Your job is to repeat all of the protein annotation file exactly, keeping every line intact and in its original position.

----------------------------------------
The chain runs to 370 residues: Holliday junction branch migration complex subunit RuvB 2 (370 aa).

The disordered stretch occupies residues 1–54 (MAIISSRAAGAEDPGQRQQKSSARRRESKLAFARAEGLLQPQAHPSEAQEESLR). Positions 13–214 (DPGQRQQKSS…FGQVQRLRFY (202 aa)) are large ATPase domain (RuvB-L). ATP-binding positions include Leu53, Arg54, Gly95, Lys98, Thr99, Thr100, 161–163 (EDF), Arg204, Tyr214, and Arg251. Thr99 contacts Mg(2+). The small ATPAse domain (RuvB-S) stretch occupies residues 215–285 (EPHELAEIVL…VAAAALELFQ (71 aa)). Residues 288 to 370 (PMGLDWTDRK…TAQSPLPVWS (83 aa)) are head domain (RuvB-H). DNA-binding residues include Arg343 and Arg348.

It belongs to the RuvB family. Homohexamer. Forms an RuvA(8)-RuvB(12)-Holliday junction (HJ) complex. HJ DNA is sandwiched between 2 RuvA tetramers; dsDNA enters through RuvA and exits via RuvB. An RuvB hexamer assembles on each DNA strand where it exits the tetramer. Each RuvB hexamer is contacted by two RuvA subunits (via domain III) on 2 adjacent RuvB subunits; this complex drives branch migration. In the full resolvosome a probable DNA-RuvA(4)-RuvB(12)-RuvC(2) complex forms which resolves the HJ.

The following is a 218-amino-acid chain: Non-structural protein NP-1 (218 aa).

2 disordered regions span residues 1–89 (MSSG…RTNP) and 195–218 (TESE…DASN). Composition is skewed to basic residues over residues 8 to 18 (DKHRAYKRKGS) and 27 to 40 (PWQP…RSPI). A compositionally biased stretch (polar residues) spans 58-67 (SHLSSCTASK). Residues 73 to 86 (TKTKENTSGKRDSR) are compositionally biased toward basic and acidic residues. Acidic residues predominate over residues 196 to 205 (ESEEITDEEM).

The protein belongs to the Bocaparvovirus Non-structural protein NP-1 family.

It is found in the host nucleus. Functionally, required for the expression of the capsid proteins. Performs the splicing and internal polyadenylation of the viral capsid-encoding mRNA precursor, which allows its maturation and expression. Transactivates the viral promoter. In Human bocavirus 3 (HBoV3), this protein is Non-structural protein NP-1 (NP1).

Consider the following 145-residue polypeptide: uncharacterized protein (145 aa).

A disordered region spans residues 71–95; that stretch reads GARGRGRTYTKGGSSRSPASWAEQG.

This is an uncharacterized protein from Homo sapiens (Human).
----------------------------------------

The chain runs to 370 residues: Holliday junction branch migration complex subunit RuvB 2 (370 aa).

The disordered stretch occupies residues 1–54 (MAIISSRAAGAEDPGQRQQKSSARRRESKLAFARAEGLLQPQAHPSEAQEESLR). Positions 13–214 (DPGQRQQKSS…FGQVQRLRFY (202 aa)) are large ATPase domain (RuvB-L). ATP-binding positions include Leu53, Arg54, Gly95, Lys98, Thr99, Thr100, 161–163 (EDF), Arg204, Tyr214, and Arg251. Thr99 contacts Mg(2+). The small ATPAse domain (RuvB-S) stretch occupies residues 215–285 (EPHELAEIVL…VAAAALELFQ (71 aa)). Residues 288 to 370 (PMGLDWTDRK…TAQSPLPVWS (83 aa)) are head domain (RuvB-H). DNA-binding residues include Arg343 and Arg348.

It belongs to the RuvB family. Homohexamer. Forms an RuvA(8)-RuvB(12)-Holliday junction (HJ) complex. HJ DNA is sandwiched between 2 RuvA tetramers; dsDNA enters through RuvA and exits via RuvB. An RuvB hexamer assembles on each DNA strand where it exits the tetramer. Each RuvB hexamer is contacted by two RuvA subunits (via domain III) on 2 adjacent RuvB subunits; this complex drives branch migration. In the full resolvosome a probable DNA-RuvA(4)-RuvB(12)-RuvC(2) complex forms which resolves the HJ.

The following is a 218-amino-acid chain: Non-structural protein NP-1 (218 aa).

2 disordered regions span residues 1–89 (MSSG…RTNP) and 195–218 (TESE…DASN). Composition is skewed to basic residues over residues 8 to 18 (DKHRAYKRKGS) and 27 to 40 (PWQP…RSPI). A compositionally biased stretch (polar residues) spans 58-67 (SHLSSCTASK). Residues 73 to 86 (TKTKENTSGKRDSR) are compositionally biased toward basic and acidic residues. Acidic residues predominate over residues 196 to 205 (ESEEITDEEM).

The protein belongs to the Bocaparvovirus Non-structural protein NP-1 family.

It is found in the host nucleus. Functionally, required for the expression of the capsid proteins. Performs the splicing and internal polyadenylation of the viral capsid-encoding mRNA precursor, which allows its maturation and expression. Transactivates the viral promoter. In Human bocavirus 3 (HBoV3), this protein is Non-structural protein NP-1 (NP1).

Consider the following 145-residue polypeptide: uncharacterized protein (145 aa).

A disordered region spans residues 71–95; that stretch reads GARGRGRTYTKGGSSRSPASWAEQG.

This is an uncharacterized protein from Homo sapiens (Human).